How Do I Know If I Should Study Abroad?

Grace Worwa
January 13, 2022
students walking around the city
a picture of Grace Worwa

Grace Worwa is a senior majoring in Political Science at Gustavus Adolphus University. She is on a pre-law track and hopes to pursue a career in immigration law. Her decision to study abroad in Buenos Aires aligns with her goals to improve her Spanish language skills and learn more about the country’s women’s rights movement.

Whether or not you study abroad is an immense decision. It can squeeze your wallet dry, and it can put you so far outside your comfort zone that you can’t even see it anymore. People tell you that it’s worth it, but they don’t know you or your circumstances. How do you really know it will all be worth it?

I debated long and hard whether or not to study abroad in Buenos AiresCOVID-19 hit during my junior year, and my program date got pushed further and further back until my only option was to go during my last semester of undergrad or not at all. I had to choose between doing the program or attending my own graduation with my friends and family back home. I ultimately chose to study abroad, but not without a lot of agonizing and hesitation. The following are the top four factors that went into my decision. Hopefully some of them will help you make yours.

1. Consider the relevance of the study abroad experience to your career

In the long run, how will studying abroad benefit you professionally, and will those benefits balance out the financial cost? In my case, I wanted to pursue a career in immigration law, but I needed to become fluent in Spanish in order to better interact with clients. Thus, studying abroad in a Spanish-speaking country was a professional necessity. Ask yourself how studying abroad would help you in your career. Would you take classes or participate in volunteer or internship experiences that are relevant to your field? If so, that’s a big sign that studying abroad is for you.

2. Talk to fellow students who have recently studied abroad

As prospective study abroad students, we always hear about how your time abroad can be “transformative”, but what does that mean? Since we haven’t yet had the experience ourselves, we need to ask others. A friend of mine described to me how the first few weeks of her semester in Spain were tough because it was difficult adjusting to the new language. Then, about a month in, she caught on, and suddenly she was conversing with locals and making new friends in her second language. Not only did this experience seem exciting and new to me, but it made the idea of studying abroad seem plausible—if this real live person could do it, then so could I.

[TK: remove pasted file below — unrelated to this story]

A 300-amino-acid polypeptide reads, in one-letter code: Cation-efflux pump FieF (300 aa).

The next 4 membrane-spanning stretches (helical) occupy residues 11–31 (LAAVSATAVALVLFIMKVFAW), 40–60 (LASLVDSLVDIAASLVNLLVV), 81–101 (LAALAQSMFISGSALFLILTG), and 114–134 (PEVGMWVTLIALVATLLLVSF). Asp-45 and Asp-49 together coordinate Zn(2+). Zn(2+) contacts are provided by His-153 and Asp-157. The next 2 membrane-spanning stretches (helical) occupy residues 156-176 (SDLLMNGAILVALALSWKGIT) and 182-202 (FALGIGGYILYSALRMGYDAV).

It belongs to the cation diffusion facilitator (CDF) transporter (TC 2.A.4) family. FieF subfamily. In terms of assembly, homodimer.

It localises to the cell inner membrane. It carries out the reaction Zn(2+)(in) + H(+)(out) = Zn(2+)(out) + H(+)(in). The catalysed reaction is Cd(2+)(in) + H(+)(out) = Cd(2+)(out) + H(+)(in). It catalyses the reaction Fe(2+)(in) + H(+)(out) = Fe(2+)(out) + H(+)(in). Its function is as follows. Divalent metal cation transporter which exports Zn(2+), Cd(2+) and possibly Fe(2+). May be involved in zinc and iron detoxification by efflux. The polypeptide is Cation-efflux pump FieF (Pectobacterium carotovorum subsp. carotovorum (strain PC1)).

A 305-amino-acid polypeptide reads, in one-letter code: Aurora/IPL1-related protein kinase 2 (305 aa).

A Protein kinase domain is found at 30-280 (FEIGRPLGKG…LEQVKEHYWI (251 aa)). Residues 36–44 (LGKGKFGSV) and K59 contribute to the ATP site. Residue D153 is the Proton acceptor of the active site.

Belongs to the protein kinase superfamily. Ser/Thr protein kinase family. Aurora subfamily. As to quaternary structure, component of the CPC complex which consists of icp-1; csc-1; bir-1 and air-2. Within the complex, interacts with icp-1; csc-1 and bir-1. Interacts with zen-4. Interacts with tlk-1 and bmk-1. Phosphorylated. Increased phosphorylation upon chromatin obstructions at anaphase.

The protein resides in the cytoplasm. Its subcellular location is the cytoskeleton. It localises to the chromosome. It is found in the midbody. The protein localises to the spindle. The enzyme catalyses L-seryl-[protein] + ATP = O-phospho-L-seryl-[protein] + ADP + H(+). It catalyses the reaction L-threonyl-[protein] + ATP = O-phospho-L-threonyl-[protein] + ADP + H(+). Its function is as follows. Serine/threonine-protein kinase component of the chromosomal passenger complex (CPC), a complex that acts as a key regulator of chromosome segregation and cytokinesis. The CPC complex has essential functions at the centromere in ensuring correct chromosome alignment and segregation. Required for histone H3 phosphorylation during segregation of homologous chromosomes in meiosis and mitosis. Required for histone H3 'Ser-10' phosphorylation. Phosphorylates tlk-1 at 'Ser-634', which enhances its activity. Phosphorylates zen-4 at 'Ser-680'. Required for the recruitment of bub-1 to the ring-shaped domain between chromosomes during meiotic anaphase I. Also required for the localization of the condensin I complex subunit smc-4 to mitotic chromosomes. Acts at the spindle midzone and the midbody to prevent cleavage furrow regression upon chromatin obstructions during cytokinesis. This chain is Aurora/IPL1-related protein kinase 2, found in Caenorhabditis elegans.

3. Plan your budget

Career and self-growth are both fantastic, but the reality is that all of this will cost a good chunk of money. For some, this might even determine whether study abroad is even possible. Take a step back and evaluate your current financial situation. Use your school’s and your study abroad program’s estimates to calculate how much an entire semester abroad will cost, from plane tickets to groceries to housing. Then, brainstorm ways to cover the costs. Maybe that looks like a second job over the summer, or applying to as many scholarships as humanly possible. Your school study abroad advisor will have plenty of scholarship ideas for you to look into. At the end of it all, figure out where you’ll be financially once you return from your trip. Is it doable? And finally, ask yourself the most important question: Are you excited enough about this trip to put in the effort required?

4. Don't let fear hold you back

If each of the factors above points you in favor of studying abroad and for some reason you still want to say “no”, consider how much your own fear may be holding you back. This was the situation I found myself in, and it’s nothing to be ashamed of. It’s terrifying to think about leaving everything you know behind to live in a foreign country. But look at it this way. That fear you feel at taking this huge step into the unknown is just a sign that it’s worth doing.

Studying abroad will scare you. It will challenge you with unfamiliar circumstances and produce unforgettable experiences, and in the end, you’ll be a different person. Whether or not you study abroad is a personal choice. The factors weigh differently for everyone, and if you decide it’s just not for you, that’s totally okay. Just don’t let fear be your primary reason for saying no.

Read more of Grace's writing on her blog. Explore our programs and our scholarship and aid. Connect with a former IES Abroad student. Ready to say yes? Apply now.

Grace Worwa

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